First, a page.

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Akbar Nafisa
Akbar Nafisa

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Implementing Linter in a Large Codebase

Linter such as ESlint is a useful tool to improve productivity in the team, it will make the codebase more consistent and improve the code quality. But have you ever implemented linter in a large codebase? you will be greeted with thousands of errors in your terminal. It’s expected that the previous code is written without any linter but when you want to add new code, you need to fix the error to get your code compiled and also to remove the error from a terminal because it’s quite noisy. In this post, I want to share my experience to handle this situation.

Solution

The solution that I want to share is not perfect and probably not every team member will agree, the idea is to only lint the file that currently change, thus you only focus to fix the error on the file that you currently working with. It will take a while to lint all of your code files or even some files might never get fixed if you never touch it.

Part 1: Install the Dependencies

The main dependencies that we need are:

eslint-webpack-plugin

The eslint-webpack-plugin has the option lintDirtyModulesOnly to lint only changed files, and also skip lint on start. This is the key step to implementing our solution.

husky and lint-staged

Add pre-commit hook to run linter when we want to push the code

Linter

Add any linter that you wanna use, it can be ESLint, airbnb, typescript, etc

prettier

Prettier is an opinionated code formatted. It has a lot of configurations that we can use to match our liking.

Copy this to install all of the dependencies that we need:

npm install eslint-webpack-plugin husky lint-staged eslint prettier eslint-config-prettier --save-dev

OR

yarn add eslint-webpack-plugin husky lint-staged eslint prettier eslint-config-prettier --dev
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Part 2: Implementation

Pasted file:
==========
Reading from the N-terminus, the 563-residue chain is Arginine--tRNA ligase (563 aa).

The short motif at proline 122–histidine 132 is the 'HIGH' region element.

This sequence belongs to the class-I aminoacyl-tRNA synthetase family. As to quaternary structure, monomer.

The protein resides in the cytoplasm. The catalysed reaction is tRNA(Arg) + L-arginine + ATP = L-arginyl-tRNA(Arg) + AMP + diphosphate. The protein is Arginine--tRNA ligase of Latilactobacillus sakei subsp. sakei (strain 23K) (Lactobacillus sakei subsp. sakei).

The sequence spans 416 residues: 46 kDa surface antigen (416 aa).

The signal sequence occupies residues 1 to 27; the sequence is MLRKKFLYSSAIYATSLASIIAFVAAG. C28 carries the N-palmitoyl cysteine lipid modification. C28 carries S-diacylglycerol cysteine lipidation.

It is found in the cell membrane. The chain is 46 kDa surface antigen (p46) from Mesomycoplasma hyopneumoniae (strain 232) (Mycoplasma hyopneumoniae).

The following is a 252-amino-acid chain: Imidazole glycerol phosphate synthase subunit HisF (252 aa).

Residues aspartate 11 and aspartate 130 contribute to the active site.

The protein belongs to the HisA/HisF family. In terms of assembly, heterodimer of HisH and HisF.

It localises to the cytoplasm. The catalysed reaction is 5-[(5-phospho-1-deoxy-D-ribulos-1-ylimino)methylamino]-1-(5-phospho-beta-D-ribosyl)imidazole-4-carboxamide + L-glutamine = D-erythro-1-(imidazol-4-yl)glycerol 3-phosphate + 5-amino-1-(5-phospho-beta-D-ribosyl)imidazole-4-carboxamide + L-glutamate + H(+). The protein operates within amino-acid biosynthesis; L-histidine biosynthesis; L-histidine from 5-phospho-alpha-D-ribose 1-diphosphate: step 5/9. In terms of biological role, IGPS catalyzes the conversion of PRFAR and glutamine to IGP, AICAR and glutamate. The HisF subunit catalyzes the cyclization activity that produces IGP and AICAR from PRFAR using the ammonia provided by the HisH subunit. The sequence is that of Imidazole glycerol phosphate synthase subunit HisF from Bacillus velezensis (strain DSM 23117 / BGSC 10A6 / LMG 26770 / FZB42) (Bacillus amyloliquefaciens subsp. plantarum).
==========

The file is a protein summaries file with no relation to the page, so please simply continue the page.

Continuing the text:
First, I assume that you already have .eslintrc configured, the next step is to add eslint-webpack-plugin in your Webpack configuration file, make sure to add lintDirtyModulesOnly in the option.


const ESLintPlugin = require('eslint-webpack-plugin')

module.exports = {
  ...
  plugins: [
   new ESLintPlugin({
    extensions: ['js', 'ts'],
    files: './src/**/*',
    lintDirtyModulesOnly: true,
   }),
 ]
 ...
}
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Next, because we only need to fix the file that’s changed, we can use git diff to automate the fixing process. Add this script below to the package.json, the script will diff the branch against your current branch HEAD and run ESlint or prettier to it.

{
 ...
 "script": {
  "lint-diff": "eslint $(git diff --diff-filter=ACMRTUXB --name-only HEAD src/**/* | grep -E \".(js|ts)$\" | xargs) --fix",
  "prettier-diff": "prettier $(git diff --diff-filter=ACMRTUXB --name-only HEAD src/**/* | grep -E \".(js|ts)$\" | xargs) --write",
 }
 ...
}
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Finally, add ESlint and prettier in pre-commit hooks, in the package.json

{
 ...
 "husky": {
   "hooks": {
    "pre-commit": "lint-staged"
   }
 },
 "lint-staged": {
  "src/**/*.{js,ts}": [
   "prettier --write",
   "eslint --fix",
  ],
 },
 ...
}
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Conclusion

Implementing a linter in the codebase and being greeted with thousands of errors in your terminal could be a huge task at first, but using the steps above the errors can be fixed over time and the codebase should get better as your team work on it.

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